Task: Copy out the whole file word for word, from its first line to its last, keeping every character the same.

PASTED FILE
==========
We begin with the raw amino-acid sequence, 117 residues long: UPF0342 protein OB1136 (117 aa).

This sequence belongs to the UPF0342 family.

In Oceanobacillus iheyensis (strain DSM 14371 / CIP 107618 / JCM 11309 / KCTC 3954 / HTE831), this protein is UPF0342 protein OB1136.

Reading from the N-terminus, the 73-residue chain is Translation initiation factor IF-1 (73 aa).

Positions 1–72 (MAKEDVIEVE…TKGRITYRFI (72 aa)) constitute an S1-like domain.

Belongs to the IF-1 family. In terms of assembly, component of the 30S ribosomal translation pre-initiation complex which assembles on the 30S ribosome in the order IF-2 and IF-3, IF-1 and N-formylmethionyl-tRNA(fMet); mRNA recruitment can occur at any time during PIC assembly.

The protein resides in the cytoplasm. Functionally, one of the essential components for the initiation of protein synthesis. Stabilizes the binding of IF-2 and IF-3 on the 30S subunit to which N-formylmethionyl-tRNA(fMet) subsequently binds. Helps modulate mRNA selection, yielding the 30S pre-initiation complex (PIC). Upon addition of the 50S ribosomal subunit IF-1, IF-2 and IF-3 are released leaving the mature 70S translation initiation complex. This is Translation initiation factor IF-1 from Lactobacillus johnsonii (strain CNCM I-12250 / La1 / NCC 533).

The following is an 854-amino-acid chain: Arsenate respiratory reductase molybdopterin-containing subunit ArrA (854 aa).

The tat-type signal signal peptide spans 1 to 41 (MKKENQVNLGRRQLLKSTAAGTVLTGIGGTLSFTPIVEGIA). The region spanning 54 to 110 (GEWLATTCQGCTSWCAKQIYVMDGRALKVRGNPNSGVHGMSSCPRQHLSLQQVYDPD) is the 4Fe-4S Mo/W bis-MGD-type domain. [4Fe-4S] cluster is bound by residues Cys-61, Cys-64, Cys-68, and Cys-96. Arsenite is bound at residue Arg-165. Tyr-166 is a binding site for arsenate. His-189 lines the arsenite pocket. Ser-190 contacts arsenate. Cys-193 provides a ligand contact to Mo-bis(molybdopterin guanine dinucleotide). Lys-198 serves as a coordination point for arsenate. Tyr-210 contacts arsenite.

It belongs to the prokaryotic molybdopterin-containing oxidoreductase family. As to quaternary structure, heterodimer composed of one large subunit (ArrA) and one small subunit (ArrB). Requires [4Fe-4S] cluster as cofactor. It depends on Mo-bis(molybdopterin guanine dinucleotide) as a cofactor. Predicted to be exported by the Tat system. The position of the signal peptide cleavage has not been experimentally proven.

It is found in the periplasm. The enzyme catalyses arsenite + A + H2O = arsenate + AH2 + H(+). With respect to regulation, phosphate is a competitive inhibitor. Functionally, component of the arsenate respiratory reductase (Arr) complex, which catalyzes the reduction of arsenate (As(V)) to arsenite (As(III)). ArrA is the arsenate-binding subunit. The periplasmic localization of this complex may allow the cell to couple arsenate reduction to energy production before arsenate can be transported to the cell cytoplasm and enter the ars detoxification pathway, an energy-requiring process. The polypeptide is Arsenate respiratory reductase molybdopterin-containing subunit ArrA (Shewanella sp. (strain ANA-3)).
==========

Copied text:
We begin with the raw amino-acid sequence, 117 residues long: UPF0342 protein OB1136 (117 aa).

This sequence belongs to the UPF0342 family.

In Oceanobacillus iheyensis (strain DSM 14371 / CIP 107618 / JCM 11309 / KCTC 3954 / HTE831), this protein is UPF0342 protein OB1136.

Reading from the N-terminus, the 73-residue chain is Translation initiation factor IF-1 (73 aa).

Positions 1–72 (MAKEDVIEVE…TKGRITYRFI (72 aa)) constitute an S1-like domain.

Belongs to the IF-1 family. In terms of assembly, component of the 30S ribosomal translation pre-initiation complex which assembles on the 30S ribosome in the order IF-2 and IF-3, IF-1 and N-formylmethionyl-tRNA(fMet); mRNA recruitment can occur at any time during PIC assembly.

The protein resides in the cytoplasm. Functionally, one of the essential components for the initiation of protein synthesis. Stabilizes the binding of IF-2 and IF-3 on the 30S subunit to which N-formylmethionyl-tRNA(fMet) subsequently binds. Helps modulate mRNA selection, yielding the 30S pre-initiation complex (PIC). Upon addition of the 50S ribosomal subunit IF-1, IF-2 and IF-3 are released leaving the mature 70S translation initiation complex. This is Translation initiation factor IF-1 from Lactobacillus johnsonii (strain CNCM I-12250 / La1 / NCC 533).

The following is an 854-amino-acid chain: Arsenate respiratory reductase molybdopterin-containing subunit ArrA (854 aa).

The tat-type signal signal peptide spans 1 to 41 (MKKENQVNLGRRQLLKSTAAGTVLTGIGGTLSFTPIVEGIA). The region spanning 54 to 110 (GEWLATTCQGCTSWCAKQIYVMDGRALKVRGNPNSGVHGMSSCPRQHLSLQQVYDPD) is the 4Fe-4S Mo/W bis-MGD-type domain. [4Fe-4S] cluster is bound by residues Cys-61, Cys-64, Cys-68, and Cys-96. Arsenite is bound at residue Arg-165. Tyr-166 is a binding site for arsenate. His-189 lines the arsenite pocket. Ser-190 contacts arsenate. Cys-193 provides a ligand contact to Mo-bis(molybdopterin guanine dinucleotide). Lys-198 serves as a coordination point for arsenate. Tyr-210 contacts arsenite.

It belongs to the prokaryotic molybdopterin-containing oxidoreductase family. As to quaternary structure, heterodimer composed of one large subunit (ArrA) and one small subunit (ArrB). Requires [4Fe-4S] cluster as cofactor. It depends on Mo-bis(molybdopterin guanine dinucleotide) as a cofactor. Predicted to be exported by the Tat system. The position of the signal peptide cleavage has not been experimentally proven.

It is found in the periplasm. The enzyme catalyses arsenite + A + H2O = arsenate + AH2 + H(+). With respect to regulation, phosphate is a competitive inhibitor. Functionally, component of the arsenate respiratory reductase (Arr) complex, which catalyzes the reduction of arsenate (As(V)) to arsenite (As(III)). ArrA is the arsenate-binding subunit. The periplasmic localization of this complex may allow the cell to couple arsenate reduction to energy production before arsenate can be transported to the cell cytoplasm and enter the ars detoxification pathway, an energy-requiring process. The polypeptide is Arsenate respiratory reductase molybdopterin-containing subunit ArrA (Shewanella sp. (strain ANA-3)).